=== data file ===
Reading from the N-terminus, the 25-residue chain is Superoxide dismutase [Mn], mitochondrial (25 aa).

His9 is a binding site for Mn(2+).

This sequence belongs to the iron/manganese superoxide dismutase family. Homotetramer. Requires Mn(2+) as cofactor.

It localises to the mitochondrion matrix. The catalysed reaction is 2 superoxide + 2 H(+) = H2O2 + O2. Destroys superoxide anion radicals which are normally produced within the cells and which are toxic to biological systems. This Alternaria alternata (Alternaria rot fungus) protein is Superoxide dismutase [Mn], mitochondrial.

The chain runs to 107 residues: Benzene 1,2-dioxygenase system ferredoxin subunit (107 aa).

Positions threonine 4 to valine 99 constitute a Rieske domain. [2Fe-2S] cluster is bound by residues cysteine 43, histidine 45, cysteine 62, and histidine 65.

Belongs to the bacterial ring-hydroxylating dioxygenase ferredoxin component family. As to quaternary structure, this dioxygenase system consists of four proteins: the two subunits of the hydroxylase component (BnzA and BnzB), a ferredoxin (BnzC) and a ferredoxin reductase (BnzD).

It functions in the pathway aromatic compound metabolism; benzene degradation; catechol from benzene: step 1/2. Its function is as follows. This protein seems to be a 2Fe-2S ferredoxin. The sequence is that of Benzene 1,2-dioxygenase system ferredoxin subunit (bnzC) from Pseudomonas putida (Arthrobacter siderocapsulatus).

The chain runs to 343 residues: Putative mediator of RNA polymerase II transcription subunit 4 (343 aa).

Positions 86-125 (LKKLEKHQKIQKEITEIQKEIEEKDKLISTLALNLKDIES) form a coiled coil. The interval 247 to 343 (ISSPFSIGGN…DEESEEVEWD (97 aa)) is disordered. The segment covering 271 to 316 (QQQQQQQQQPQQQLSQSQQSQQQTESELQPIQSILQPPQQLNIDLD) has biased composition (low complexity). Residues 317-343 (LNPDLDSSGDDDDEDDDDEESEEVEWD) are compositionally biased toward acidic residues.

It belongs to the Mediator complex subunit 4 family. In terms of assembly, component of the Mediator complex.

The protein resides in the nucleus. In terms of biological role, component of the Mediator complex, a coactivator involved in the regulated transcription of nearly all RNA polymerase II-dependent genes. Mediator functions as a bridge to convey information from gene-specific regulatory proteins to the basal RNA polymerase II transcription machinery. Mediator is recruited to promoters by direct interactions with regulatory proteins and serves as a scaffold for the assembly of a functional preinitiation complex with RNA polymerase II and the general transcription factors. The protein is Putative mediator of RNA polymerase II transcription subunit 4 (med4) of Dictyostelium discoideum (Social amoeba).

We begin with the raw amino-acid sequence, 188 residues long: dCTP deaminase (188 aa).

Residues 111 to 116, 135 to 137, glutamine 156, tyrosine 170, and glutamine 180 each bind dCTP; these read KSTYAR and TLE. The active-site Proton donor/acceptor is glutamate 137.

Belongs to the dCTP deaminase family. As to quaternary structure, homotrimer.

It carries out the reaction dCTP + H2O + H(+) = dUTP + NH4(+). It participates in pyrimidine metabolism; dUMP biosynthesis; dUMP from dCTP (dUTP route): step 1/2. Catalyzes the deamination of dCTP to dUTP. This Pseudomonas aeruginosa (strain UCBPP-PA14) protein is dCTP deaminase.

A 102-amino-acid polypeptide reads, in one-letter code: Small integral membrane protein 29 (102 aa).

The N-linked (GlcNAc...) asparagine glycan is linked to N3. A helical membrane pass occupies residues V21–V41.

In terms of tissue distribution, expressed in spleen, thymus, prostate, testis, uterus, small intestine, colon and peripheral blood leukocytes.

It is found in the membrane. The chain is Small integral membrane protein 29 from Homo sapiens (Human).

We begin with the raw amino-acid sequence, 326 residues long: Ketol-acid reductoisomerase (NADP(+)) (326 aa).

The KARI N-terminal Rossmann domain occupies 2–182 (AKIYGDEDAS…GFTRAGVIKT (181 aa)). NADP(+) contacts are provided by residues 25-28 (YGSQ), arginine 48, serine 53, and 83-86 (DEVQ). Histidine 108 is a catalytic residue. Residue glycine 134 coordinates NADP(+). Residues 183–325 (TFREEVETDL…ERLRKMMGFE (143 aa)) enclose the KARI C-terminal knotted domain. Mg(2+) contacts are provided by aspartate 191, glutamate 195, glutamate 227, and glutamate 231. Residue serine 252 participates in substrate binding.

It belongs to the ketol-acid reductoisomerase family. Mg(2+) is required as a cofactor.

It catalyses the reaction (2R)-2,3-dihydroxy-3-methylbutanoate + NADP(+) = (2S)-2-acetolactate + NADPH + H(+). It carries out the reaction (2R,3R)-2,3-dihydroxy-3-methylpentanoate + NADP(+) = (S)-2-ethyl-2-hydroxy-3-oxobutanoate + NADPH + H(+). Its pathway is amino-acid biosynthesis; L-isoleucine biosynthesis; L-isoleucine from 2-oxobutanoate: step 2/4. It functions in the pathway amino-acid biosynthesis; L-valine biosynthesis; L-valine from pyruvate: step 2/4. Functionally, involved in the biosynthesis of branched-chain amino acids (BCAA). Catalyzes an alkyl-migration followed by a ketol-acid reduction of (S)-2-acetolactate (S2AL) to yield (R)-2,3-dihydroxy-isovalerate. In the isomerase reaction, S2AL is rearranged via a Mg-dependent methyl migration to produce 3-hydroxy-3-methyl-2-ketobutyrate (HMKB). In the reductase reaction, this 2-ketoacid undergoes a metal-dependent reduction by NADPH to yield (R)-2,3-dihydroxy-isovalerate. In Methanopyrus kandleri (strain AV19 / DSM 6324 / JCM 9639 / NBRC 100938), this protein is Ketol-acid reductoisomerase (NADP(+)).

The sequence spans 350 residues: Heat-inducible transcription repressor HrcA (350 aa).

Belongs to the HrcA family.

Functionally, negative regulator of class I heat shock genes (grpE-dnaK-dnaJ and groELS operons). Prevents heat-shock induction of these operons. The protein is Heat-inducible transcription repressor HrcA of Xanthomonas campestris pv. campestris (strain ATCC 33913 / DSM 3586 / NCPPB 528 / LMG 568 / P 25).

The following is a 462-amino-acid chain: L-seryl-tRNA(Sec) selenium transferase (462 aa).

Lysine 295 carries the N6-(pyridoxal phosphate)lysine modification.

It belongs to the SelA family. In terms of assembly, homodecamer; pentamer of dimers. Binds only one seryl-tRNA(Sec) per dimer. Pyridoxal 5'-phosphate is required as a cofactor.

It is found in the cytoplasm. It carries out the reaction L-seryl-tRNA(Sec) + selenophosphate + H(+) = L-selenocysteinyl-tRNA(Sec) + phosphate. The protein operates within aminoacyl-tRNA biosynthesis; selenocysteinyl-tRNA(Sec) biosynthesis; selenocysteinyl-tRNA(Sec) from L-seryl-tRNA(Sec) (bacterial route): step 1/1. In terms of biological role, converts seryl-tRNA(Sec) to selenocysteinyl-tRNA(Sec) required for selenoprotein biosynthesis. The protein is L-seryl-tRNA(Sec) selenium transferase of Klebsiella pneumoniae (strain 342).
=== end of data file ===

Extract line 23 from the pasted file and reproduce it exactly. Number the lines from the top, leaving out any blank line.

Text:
It belongs to the ketol-acid reductoisomerase family. Mg(2+) is required as a cofactor.